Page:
I Can’t Breathe

I Can’t Breathe

Boston Review

Anne Fausto-Sterling, Nancy Duke Lewis Professor Emerita of Biology and Gender Studies
Brown University, Providence, Rhode Island

Race in Medical School Curricula

In the fall of 2015, U.S. college students ignited in protest about campus and national racism. Chanting “I Can’t Breathe” and “Hands Up, Don’t Shoot”—recalling the final cries and acts of unarmed African Americans who died at the hands of police—the scholar-activists joined the Black Lives Matter movement that has burgeoned since the shootings of Trayvon Martin, Michael Brown, and many others. At my home base, Brown University, school officials responded by drafting a detailed action plan and inviting community comment, a process that is ongoing. While the plan pays attention to student demands for more diversity in the faculty and the student body, as well as improvements in campus climate, it fails to address the need to reevaluate and revise the curriculum in both undergraduate and professional schools—particularly with regard to what we do and do not teach about race, to how both silence and subtly coded messages continue to transmit racial bias.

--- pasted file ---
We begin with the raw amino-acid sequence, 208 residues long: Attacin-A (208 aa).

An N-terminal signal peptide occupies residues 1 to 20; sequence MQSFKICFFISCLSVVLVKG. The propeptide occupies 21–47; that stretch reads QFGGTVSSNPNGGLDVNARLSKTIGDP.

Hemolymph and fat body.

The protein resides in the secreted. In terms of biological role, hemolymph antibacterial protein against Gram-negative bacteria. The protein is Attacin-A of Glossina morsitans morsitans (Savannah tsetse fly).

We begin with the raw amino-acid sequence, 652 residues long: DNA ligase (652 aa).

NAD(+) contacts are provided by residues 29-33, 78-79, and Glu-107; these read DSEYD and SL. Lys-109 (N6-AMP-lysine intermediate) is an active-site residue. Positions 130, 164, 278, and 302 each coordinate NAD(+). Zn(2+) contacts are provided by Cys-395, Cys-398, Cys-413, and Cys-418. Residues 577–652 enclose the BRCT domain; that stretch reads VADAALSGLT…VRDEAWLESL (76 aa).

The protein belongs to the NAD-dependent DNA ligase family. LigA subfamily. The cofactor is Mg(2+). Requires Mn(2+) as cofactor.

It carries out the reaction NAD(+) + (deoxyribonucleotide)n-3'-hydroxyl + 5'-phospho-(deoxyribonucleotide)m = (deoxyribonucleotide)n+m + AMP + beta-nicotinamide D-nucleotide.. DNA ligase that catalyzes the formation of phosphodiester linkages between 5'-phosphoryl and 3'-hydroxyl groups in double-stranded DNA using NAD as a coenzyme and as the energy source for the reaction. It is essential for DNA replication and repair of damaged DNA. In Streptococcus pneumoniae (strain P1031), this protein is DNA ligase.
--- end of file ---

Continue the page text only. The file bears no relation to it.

Integrating studies of race, ethnicity, class, and gender into the curriculum is not easy. And it does not suffice to develop specialized elective courses, such as the one I offered more than twenty-five years ago—Women and Minorities in Science. Such courses exemplify what we, in the early days of women’s studies, used to refer to derisively as “just add women and stir.” The “stir” approach addresses problems of representation but does not challenge underlying theories of disciplinary knowledge.

Biology courses should not be able to get by, for example, with only mentioning a few famous scientists of color and then returning to business as usual. To properly address race, courses need to present the still-disputed science behind concepts of race and genetics, or examine how Darwin’s racial views led him to develop the idea of sexual selection, or teach about the genetics of skin pigmentation and convergent evolution of human phenotypes. Change that matters can only come from altering the content and pedagogy of mainstream courses for generations to come…

Read the entire article here.

Tags: ,